Radiohead frontman Thom Yorke has removed his solo work and those of his group Atoms for Peace from music streaming service Spotify.
Making a stand for new and emerging artists, Yorke took to Twitter to announce he would be removing his solo music and Atoms for Peace tracks from the service.
Yorke and Radiohead producer Nigel Godrich lambasted Spotify on Twitter saying the service provides no support for new artists and he was “standing up for our fellow musicians.”
Spotify claims to have an active user base of around 24 million, with 6 million of those paying a £4.99 or £9.99 per month fee for the Unlimited subscription service.
“Make no mistake new artists you discover on #Spotify will no[t] get paid,” tweeted Yorke. “Meanwhile shareholders will shortly be rolling in it. Simples.”
Artists have argued that services like Spotify aren’t as attractive as selling CDs and digital downloads due to the low per-stream payments, which by industry averages are less than 0.4p.
All of Radiohead’s albums, bar In Rainbows, remain on Spotify despite Yorke and Godrich’s move.
“For me In Rainbows was a statement of trust,” added Yorke. “People still value new music… that’s all we’d like from Spotify. Don’t make us the target.”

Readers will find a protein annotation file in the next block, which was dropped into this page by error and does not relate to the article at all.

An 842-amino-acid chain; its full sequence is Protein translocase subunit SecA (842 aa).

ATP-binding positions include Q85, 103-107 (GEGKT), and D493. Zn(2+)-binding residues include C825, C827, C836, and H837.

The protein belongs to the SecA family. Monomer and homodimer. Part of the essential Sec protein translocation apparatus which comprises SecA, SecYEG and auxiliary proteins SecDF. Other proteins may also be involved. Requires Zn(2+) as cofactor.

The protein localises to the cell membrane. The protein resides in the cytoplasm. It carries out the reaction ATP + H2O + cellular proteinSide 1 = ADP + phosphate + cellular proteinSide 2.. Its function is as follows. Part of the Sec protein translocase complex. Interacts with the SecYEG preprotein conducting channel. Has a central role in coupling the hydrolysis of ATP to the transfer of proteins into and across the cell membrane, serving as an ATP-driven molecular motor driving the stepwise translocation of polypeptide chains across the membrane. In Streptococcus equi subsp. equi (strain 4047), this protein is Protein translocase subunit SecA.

Speaking with TrustedReviews, Spotify said it is “100 per cent committed to making Spotify the most artist-friendly music service possible.”
“Spotify’s goal is to grow a service which people love, ultimately want to pay for, and which will providethe financial support to the music industry necessary to invest in new talent and music,” said a Spotify spokesperson. “Right now we’re still in the early stages of a long-term project that’s already having a hugely positive effect on artists and new music.”
Already available for desktop platforms, Android and iOS, Spotify recently launched a dedicated app for Windows Phone 8 devices like the Nokia Lumia 925.
The new app offers most of the same functionalities as the Android and iOS versions, but fails to include the popular radio or new discovery features.
Next, read our Spotify vs iTunes radio comparison.